|Passing strings efficiently email@example.com (2003-03-09)|
|Re: Passing strings efficiently firstname.lastname@example.org (Joachim Durchholz) (2003-03-14)|
|Re: Passing strings efficiently Martin.Ward@durham.ac.uk (Martin Ward) (2003-03-14)|
|From:||Martin Ward <Martin.Ward@durham.ac.uk>|
|Date:||14 Mar 2003 11:27:17 -0500|
|Posted-Date:||14 Mar 2003 11:27:17 EST|
On Sunday 09 Mar 2003 10:36 pm, you wrote:
> However, I was thinking that I could just pass the address of a
> special string structure, with some flags to indicate that it is
> read-only. Then, I would only have to make a copy of the string if
> foo() actually modified it. Of course, I'd have to be careful to free
> the copy when foo() completes.
One solution is to use reference counts: a string is implemented as a
pointer to a structure containing a reference count plus (a pointer
to) the string data. Each time you increase the number of variables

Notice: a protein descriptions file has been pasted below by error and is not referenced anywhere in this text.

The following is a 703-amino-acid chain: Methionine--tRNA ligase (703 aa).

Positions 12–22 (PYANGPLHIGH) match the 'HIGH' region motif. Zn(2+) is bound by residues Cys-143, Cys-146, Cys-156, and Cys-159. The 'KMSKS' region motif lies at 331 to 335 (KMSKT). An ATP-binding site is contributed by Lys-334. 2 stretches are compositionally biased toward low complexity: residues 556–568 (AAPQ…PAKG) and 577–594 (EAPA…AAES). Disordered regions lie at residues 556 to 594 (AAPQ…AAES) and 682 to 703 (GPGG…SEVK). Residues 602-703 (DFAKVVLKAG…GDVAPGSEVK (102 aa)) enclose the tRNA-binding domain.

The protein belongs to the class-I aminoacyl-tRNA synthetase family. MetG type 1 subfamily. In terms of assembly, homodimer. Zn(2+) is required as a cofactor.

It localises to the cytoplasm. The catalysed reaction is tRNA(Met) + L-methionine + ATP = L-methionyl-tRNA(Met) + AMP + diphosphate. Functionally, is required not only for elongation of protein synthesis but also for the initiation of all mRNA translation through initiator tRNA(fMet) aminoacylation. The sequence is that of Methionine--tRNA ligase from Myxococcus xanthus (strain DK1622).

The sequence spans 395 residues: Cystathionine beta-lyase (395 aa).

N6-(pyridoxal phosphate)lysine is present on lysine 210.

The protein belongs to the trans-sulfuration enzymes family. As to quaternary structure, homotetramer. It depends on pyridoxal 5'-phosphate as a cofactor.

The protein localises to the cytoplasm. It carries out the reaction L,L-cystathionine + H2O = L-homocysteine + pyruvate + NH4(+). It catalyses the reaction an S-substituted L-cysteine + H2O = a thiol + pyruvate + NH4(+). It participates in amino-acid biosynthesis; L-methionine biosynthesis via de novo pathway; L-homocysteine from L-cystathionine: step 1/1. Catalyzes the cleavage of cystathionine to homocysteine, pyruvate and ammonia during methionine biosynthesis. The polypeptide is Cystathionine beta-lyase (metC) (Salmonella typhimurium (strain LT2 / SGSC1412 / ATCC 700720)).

pointing at the string you increase the reference counter. Each time
you decrease the number of variables pointing at the string (including
when a variable goes out of scope) you decrease the reference
count. When the reference count reaches zero, you free the string.
Now the clever bit: when you want to modify the string, check the
reference count: if it is greater than one, take a copy of the string
(with reference count 1), decrease the reference count of the original
string, and modify the copy. If the refcount is one, you can freely
modify the string (since you are working on your own "private" copy).
> [I think you're reinventing garbage collection. -John]
Garbage collection would also work, but you would need to create a new
string each time you modified it: even if you just changed one
character. The refcount approach allows for efficient string
assignments and parameter passing, plus efficient partial update of
strings. Imagine two loops in your program, one passes a huge string
to a function which only examines the first character, the second loop
repeatedly modifies the first character of a huge string. The first
case requires no copies of the string, the second case requires at
most one copy.
Martin.Ward@durham.ac.uk http://www.cse.dmu.ac.uk/~mward/ Erdos number: 4
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